A distal pancreatectomy is where the bottom half of the pancreas is removed by a surgical procedure. The most frequent reason for performing a distal pancreatectomy is the presence of a tumor in the body or tail of the pancreas.
After removal of the pancreas, the cut edge of the pancreas is often sutured to prevent leakage of pancreatic juice from this area. Most common complication of a distal pancreatectomy is leakage of pancreatic juice from the cut edge of the pancreas. Dilip Parekh M.D. has developed a specialized technique for suturing this part of the pancreas that has led to a very low incidence (less than 3%) of leakage of pancreatic juice after the surgery. This incidence is much less than what is usually reported from many of the major centers in the United States.
Different techniques are available at USC for distal pancreatectomy:
Open Distal Pancreatectomy and Splenectomy.
In this procedure the body and tail of the pancreas is removed with the spleen. The spleen is removed with the pancreas since the blood supply to the spleen is intimately associated with the pancreas. This procedure is most frequently performed in patients with adenocarcinoma of the pancreas.
Spleen preserving distal pancreatectomy
A surgical procedure is available where the spleen is preserved removing only the pancreas. USC is one of the few centers where this procedure is performed in Southern California. In this procedure the the blood vessels to the spleen that also provide blood supply to the pancreas are delicately separated from the pancreas and preserved and the tail of the pancreas is removed. This surgical procedure is indicated for patients with cystic tumors and islet cell tumors of the pancreas. This procedure is not indicated and should not be performed in patients who have adenocarcinoma of the pancreas.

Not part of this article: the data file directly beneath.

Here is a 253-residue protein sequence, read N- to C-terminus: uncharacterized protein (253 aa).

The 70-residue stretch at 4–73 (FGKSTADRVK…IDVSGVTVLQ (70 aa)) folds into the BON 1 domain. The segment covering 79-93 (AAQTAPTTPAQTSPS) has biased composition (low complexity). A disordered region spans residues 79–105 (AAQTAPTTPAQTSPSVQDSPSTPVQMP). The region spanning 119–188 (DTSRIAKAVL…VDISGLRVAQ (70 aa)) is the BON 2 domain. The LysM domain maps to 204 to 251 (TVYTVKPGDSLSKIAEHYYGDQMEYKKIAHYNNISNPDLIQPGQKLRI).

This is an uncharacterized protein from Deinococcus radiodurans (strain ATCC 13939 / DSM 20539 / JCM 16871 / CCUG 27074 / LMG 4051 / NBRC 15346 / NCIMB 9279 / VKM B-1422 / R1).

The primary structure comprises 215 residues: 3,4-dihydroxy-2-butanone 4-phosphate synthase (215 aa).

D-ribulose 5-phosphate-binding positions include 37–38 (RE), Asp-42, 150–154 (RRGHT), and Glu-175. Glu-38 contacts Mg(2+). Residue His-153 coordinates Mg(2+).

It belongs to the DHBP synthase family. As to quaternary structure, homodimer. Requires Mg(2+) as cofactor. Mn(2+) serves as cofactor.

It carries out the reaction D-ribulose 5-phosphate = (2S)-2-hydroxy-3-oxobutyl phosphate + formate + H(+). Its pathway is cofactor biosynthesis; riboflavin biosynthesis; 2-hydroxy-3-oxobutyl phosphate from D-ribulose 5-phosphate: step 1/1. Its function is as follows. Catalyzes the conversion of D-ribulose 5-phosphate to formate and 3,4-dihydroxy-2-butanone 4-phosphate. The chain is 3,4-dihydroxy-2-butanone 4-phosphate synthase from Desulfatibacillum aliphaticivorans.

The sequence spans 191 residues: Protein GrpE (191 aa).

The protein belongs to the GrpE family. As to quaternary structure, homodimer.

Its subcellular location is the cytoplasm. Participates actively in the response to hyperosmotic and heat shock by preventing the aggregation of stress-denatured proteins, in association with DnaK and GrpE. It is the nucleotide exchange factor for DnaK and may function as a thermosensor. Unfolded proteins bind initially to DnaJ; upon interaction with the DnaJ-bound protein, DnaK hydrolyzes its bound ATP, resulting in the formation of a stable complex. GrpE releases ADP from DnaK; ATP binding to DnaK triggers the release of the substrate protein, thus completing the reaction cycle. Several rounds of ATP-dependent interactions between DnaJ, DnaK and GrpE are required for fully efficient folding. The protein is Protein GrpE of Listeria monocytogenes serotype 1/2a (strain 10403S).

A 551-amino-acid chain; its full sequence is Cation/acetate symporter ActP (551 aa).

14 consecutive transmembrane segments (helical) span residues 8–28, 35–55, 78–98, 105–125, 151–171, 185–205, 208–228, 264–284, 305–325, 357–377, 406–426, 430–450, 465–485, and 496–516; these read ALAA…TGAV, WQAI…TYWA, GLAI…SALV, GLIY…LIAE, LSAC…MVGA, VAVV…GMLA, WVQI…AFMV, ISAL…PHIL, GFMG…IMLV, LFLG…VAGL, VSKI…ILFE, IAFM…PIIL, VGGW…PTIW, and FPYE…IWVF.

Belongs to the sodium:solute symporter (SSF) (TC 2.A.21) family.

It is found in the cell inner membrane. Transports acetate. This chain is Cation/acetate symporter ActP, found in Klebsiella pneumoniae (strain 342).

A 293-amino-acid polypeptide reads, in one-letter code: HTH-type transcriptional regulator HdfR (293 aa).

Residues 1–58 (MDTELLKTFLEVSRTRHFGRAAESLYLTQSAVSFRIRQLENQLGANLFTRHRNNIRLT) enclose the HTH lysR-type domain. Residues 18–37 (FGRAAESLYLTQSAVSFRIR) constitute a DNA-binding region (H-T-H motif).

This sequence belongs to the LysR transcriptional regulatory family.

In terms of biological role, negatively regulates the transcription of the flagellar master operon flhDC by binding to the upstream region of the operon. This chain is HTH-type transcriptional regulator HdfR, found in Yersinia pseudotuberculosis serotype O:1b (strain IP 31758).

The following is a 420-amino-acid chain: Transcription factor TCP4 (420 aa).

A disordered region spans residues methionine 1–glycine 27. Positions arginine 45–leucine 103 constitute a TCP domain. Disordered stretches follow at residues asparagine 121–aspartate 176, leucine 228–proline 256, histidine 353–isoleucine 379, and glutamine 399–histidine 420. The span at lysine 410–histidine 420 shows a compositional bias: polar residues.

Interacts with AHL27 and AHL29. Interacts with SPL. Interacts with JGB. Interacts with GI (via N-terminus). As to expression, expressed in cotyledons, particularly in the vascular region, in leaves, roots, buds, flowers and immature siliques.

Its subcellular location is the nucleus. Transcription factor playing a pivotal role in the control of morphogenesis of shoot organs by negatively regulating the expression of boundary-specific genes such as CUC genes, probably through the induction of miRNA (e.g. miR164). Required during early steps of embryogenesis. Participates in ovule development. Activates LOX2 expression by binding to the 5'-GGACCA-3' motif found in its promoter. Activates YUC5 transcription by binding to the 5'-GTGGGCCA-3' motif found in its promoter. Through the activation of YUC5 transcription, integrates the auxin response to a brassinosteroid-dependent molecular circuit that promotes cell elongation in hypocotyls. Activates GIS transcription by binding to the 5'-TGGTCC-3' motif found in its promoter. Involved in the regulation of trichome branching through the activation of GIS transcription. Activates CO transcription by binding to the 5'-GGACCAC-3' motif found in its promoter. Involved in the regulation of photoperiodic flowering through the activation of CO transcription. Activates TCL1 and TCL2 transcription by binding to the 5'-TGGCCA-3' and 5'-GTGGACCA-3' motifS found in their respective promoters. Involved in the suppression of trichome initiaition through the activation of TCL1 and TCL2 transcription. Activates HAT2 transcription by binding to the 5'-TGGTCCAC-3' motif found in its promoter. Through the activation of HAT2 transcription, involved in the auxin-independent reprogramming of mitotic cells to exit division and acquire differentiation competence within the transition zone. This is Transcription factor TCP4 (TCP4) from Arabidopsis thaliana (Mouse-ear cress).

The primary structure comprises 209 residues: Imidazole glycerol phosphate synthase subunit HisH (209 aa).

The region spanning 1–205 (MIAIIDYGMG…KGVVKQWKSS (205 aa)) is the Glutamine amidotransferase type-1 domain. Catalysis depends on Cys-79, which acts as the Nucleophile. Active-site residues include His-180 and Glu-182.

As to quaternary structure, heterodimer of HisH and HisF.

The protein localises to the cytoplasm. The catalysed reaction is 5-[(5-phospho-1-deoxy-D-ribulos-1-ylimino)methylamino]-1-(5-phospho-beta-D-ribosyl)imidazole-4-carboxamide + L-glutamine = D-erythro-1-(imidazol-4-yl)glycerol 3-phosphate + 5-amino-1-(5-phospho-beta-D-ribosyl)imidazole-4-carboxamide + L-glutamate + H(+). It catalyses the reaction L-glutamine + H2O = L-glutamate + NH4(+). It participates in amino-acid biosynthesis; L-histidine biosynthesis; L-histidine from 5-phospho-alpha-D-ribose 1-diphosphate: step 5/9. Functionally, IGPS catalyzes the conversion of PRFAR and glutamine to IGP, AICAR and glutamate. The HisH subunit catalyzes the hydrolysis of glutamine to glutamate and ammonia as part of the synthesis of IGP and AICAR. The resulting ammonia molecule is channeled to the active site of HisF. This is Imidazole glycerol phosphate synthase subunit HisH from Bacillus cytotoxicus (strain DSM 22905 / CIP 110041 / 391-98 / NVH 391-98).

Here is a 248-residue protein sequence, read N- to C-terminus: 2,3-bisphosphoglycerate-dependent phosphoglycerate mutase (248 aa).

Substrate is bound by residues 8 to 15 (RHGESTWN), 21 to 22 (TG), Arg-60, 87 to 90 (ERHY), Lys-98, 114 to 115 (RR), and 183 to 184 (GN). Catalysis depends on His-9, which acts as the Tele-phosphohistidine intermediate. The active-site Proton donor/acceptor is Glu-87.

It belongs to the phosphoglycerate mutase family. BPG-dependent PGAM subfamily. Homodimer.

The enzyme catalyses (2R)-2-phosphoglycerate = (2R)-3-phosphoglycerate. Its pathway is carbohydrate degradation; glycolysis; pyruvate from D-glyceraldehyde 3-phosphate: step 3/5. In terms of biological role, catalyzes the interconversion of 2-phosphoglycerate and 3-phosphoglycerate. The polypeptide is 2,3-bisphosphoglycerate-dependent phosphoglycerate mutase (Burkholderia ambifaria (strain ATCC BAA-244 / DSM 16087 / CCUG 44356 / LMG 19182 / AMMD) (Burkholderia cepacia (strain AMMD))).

Laparoscopic distal pancreatectomy
We offer laparoscopic removal of the pancreas to patients that have islet cell tumors of the pancreas or cystic tumors in the body or tail of the pancreas. selected patients with pseudocysts or chronic pancreatitis may also be suitable candidates.
During this procedure, two half inch incisions are made and a laparoscopic hand-access device is utilized to perform the surgery. The hand-access device incision is about 2 to 2.5 inches long.
Hand assisted laparoscopic surgery is a major advancement in laparoscopic surgery and allows the surgeon to place his/her hand into the abdomen during the surgical procedure.
Patient who undergo laparoscopic distal pancreatectomy have less pain, rapid recovery and early discharge from the hospital compared to open distal pancreatectomy. Our average hospital stay for this procedure is about two days compared to 4-6 days for open surgery for distal pancreatectomy.